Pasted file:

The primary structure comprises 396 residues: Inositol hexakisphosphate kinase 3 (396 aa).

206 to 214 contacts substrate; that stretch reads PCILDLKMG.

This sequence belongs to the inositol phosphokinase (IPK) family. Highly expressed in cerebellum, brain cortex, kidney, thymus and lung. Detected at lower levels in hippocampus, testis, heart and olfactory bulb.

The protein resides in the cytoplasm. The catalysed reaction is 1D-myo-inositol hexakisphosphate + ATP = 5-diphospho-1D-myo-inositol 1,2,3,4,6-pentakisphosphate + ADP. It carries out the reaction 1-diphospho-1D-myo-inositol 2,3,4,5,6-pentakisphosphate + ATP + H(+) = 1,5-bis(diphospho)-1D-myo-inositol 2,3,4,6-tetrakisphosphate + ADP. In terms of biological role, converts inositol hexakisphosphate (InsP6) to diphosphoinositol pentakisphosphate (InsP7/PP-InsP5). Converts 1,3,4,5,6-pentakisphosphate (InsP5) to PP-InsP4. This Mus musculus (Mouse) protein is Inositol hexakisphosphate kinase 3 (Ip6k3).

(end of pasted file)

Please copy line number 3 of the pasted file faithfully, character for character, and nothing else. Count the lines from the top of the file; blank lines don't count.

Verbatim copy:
This sequence belongs to the inositol phosphokinase (IPK) family. Highly expressed in cerebellum, brain cortex, kidney, thymus and lung. Detected at lower levels in hippocampus, testis, heart and olfactory bulb.